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RE: [DS8] Conversational message exchange - revised

From: Anderson, William L <WAnderson@crt.xerox.com>
Date: Thu, 18 Jan 2001 12:46:35 -0500
Message-ID: <BF85F885643CD21188230008C756293502E1E9B6@crte128-2.wrc.xerox.com>
To: "'Mark Needleman - DRA'" <mneedlem@dra.com>, Ray Denenberg <rden@loc.gov>
Cc: john_ibbotson@uk.ibm.com, xml-dist-app@w3.org
Mark, I like your suggestion. The more detailed, specific scenarios should
be provided as examples.

Bill Anderson

> -----Original Message-----
> From: Mark Needleman - DRA [mailto:mneedlem@dra.com]
> Sent: Thursday, January 18, 2001 10:42 AM
> To: Ray Denenberg
> Cc: john_ibbotson@uk.ibm.com; xml-dist-app@w3.org
> Subject: Re: [DS8] Conversational message exchange - revised
> 
> 
> Ray John
> 
> maybe the way to go is to generalize this and say exchanged in a long
> running process .... Examples of such processes include  business
> communications, information retrieval (and perhaps a couple of more to
> indicate the types of long running exchanges we have in mind)
> 
> mark
> 
> 
> On Thu, 18 Jan 2001, Ray Denenberg wrote:
> 
> > john_ibbotson@uk.ibm.com wrote:
> > 
> > > DS8  Two trading partners are engaged in a long-running 
> business process
> > > which involves multiple  message exchanges. ....
> > 
> > John -- as we discussed yesterday, I would like to see this 
> case accomodate the
> > information retrieval scenario.  Could we expand it to include this:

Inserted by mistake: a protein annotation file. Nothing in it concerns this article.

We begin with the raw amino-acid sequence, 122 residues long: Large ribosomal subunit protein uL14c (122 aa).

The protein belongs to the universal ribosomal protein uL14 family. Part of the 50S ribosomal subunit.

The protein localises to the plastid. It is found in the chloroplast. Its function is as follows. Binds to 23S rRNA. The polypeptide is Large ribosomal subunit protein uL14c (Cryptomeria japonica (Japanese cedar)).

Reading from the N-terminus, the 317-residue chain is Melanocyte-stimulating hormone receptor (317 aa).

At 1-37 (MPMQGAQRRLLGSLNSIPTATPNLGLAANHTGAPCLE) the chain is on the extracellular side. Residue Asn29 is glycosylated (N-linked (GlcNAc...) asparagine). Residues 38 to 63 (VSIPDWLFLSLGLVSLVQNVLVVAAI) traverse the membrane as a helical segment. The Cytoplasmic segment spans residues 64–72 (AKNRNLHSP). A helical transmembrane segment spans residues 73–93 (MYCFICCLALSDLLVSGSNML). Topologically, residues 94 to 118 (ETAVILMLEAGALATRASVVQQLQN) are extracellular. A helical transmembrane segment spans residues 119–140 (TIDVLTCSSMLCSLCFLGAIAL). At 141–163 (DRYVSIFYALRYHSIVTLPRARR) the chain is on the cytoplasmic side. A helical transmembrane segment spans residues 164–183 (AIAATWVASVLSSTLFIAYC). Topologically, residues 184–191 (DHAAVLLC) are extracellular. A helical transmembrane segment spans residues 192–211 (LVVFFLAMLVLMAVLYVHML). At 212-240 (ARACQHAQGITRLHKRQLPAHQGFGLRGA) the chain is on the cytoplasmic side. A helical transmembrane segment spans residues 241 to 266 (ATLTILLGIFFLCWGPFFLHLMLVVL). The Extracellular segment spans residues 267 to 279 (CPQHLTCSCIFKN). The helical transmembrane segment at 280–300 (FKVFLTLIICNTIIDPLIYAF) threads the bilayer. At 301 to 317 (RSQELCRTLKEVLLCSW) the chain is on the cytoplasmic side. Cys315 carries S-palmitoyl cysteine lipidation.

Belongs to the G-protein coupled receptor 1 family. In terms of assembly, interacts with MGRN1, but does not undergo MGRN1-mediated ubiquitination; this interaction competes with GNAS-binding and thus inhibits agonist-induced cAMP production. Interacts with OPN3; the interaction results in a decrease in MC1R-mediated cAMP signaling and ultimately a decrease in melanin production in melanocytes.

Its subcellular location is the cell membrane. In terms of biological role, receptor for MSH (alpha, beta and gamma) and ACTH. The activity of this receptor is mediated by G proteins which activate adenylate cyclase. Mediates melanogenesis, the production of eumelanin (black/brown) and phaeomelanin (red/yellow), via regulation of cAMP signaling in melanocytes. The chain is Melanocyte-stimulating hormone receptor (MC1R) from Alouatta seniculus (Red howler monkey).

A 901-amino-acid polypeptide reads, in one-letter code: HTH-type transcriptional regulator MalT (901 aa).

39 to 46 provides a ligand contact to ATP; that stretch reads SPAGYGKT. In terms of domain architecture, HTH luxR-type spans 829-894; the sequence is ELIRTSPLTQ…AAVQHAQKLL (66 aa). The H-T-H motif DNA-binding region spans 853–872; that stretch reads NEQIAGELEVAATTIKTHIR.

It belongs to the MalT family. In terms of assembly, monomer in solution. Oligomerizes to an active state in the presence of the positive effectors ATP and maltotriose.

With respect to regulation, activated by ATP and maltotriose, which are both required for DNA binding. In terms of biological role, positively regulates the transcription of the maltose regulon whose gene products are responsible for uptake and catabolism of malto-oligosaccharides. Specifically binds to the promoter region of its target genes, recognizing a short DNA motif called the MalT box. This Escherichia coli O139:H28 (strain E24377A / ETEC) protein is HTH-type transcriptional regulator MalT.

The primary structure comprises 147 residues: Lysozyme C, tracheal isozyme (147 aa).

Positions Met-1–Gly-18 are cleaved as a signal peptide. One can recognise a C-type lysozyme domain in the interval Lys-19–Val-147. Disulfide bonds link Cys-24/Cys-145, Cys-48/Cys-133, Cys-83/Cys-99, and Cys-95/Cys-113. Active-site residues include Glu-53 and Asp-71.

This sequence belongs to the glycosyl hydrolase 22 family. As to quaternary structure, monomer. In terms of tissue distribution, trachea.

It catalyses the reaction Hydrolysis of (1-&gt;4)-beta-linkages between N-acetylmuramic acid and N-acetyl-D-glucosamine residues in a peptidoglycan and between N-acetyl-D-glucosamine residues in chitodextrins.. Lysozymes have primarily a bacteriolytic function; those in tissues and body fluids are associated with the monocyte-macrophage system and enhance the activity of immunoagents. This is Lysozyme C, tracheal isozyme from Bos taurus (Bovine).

> > 
> > 
> > Two partners are engaged in an information retrieval 
> session which involves
> > multiple message exchanges, and multiple message patterns.
> > 
> > This information retrieval scenario is modeled in terms of 
> a client/server
> > protocol; one partner is the client who wants to retrieve 
> information from the
> > other partner, the server.
> > 
> > Inititially, the partners may exchange messages to set 
> and/or negotiate
> > parameters that will be in effect for the remainder of the 
> process. The client
> > may then send a query and the server responds with a count 
> of documents
> > resulting from processing the query.  The client may then 
> request transmission
> > of the first N documents (full text of the documents, 
> specified portions only,
> > or just metadata) then the next N documents, and so on. The 
> client may
> > subsequently send another query (thus a second result set 
> would be created),
> > request resulting documents, and might subsequently request 
> additional documents
> > from the first result set.
> > 
> > Message exchange is patterned mostly in terms of 
> request/response messages (e.g.
> > for negotiation, query, and document retrieval) where the 
> client sends a request
> > and the server sends a response. However, there are some 
> messages that the
> > client may send that require no response. There are also 
> messages that the
> > server may send asynchronously; for example, the client may 
> send a request (a
> > query) and the server might send a message requesting 
> clarification about the
> > query; the client then sends the clarification, and 
> subsequently the server
> > sends a response to the query.
> > 
> > 
> > 
> > --
> > Ray Denenberg
> > Library of Congress
> > rden@loc.gov
> > 202-707-5795
> > 
> > 
> 
Received on Thursday, 18 January 2001 12:46:39 GMT

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